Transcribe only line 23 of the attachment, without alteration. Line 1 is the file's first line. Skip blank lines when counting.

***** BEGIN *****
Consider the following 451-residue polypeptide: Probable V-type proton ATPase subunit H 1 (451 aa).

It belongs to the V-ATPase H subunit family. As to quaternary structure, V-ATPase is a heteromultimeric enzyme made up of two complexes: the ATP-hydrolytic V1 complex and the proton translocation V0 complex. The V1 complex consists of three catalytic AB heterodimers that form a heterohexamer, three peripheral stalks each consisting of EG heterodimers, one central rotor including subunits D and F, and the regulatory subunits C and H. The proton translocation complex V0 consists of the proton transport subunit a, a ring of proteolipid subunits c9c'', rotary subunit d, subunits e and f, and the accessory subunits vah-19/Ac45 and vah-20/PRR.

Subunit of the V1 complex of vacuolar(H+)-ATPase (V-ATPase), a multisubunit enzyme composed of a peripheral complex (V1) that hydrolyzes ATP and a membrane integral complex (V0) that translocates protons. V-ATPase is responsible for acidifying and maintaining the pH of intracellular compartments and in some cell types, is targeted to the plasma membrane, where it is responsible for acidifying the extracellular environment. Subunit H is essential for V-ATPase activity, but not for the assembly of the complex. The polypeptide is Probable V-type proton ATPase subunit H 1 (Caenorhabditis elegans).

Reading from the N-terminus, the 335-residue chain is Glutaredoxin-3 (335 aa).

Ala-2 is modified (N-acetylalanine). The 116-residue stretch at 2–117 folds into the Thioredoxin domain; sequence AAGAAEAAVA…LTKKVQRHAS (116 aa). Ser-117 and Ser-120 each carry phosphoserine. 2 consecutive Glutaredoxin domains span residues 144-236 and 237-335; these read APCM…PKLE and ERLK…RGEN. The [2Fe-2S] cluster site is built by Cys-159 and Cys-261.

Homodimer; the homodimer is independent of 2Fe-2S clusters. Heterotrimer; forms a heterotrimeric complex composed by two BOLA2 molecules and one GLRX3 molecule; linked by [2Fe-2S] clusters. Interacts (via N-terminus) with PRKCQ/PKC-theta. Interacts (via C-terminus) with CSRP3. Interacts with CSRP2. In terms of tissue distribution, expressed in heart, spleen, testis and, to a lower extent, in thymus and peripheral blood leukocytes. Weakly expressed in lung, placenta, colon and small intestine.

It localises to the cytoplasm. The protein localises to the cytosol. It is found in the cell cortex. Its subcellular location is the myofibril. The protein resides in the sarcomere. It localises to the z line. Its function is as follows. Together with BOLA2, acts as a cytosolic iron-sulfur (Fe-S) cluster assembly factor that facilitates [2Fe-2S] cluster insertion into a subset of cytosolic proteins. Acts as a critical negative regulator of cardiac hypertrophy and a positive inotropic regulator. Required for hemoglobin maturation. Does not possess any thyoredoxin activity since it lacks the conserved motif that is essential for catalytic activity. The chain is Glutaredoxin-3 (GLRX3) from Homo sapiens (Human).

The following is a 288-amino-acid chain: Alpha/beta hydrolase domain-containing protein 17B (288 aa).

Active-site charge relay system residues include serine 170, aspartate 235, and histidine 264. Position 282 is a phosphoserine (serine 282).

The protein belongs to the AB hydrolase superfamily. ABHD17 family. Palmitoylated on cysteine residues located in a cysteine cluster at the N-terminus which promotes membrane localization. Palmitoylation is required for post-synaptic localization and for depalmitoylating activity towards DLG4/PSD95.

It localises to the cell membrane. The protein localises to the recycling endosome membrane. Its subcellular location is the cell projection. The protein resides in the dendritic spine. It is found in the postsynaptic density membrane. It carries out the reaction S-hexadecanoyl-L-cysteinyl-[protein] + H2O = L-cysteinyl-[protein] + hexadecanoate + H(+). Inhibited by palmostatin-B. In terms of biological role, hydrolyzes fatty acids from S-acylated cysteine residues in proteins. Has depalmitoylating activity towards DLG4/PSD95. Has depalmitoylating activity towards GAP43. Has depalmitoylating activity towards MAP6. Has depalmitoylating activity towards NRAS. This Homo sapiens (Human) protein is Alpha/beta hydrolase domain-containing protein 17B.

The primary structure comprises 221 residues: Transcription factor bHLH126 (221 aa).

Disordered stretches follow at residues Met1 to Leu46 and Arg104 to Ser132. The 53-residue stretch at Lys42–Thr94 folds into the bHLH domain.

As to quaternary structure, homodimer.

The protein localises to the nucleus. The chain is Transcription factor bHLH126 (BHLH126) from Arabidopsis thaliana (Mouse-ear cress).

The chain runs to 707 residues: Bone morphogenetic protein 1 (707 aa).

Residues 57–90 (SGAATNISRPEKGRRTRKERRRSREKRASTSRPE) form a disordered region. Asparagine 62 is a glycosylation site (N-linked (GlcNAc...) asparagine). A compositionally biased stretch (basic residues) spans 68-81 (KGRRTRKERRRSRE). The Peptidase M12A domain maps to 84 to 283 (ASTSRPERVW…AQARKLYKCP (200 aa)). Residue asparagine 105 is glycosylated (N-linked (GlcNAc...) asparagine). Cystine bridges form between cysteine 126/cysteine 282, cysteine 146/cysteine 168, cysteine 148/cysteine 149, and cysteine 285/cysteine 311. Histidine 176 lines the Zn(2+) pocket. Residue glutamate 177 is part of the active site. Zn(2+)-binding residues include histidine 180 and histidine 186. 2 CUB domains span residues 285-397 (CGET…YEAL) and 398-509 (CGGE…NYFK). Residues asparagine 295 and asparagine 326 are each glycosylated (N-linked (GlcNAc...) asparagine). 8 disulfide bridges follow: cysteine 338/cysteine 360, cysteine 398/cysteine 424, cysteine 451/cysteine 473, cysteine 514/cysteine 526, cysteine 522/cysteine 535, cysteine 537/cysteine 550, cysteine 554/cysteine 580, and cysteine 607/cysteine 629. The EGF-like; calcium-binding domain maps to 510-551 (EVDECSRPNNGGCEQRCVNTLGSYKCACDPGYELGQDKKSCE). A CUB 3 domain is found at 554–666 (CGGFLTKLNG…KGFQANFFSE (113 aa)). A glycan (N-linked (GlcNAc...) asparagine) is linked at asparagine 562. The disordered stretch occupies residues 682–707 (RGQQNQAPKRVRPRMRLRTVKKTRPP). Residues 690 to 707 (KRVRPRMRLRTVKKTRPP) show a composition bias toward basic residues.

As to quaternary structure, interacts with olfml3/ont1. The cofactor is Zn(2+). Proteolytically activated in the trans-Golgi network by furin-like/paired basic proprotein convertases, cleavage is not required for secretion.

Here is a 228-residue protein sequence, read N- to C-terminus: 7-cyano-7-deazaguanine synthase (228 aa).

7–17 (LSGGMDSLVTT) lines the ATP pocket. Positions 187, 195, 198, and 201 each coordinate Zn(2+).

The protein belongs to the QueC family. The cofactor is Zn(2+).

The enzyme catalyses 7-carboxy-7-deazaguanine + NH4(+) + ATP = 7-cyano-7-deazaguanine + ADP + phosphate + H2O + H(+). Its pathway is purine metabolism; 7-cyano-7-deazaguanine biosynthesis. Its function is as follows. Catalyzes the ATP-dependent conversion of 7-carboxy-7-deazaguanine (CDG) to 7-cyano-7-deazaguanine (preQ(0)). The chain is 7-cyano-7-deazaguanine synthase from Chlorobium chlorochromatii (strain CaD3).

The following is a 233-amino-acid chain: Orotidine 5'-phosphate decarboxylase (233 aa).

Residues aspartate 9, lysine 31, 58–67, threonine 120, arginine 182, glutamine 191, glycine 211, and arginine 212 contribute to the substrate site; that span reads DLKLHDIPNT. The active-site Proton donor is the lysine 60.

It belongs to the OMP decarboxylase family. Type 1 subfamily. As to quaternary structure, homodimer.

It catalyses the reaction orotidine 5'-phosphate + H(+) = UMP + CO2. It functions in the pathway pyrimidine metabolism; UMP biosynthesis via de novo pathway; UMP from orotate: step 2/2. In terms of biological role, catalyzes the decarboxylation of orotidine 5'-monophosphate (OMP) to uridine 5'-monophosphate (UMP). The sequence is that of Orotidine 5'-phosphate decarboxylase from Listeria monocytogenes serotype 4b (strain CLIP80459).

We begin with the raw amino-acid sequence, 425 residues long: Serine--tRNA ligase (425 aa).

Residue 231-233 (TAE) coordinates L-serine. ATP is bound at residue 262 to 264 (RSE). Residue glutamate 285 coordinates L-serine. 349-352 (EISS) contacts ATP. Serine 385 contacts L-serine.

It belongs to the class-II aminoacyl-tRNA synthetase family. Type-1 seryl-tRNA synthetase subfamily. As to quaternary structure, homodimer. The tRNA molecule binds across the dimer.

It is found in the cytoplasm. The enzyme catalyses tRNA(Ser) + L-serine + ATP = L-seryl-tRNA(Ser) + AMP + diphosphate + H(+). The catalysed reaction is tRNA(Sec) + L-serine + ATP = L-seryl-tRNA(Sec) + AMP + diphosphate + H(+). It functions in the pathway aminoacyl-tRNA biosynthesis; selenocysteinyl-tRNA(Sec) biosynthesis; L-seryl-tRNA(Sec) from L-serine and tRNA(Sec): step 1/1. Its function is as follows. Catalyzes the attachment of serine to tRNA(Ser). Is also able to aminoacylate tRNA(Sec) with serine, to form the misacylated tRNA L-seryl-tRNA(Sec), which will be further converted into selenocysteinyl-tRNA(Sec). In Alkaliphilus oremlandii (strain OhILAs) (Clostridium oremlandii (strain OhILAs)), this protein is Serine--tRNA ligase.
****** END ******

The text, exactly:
The following is a 233-amino-acid chain: Orotidine 5'-phosphate decarboxylase (233 aa).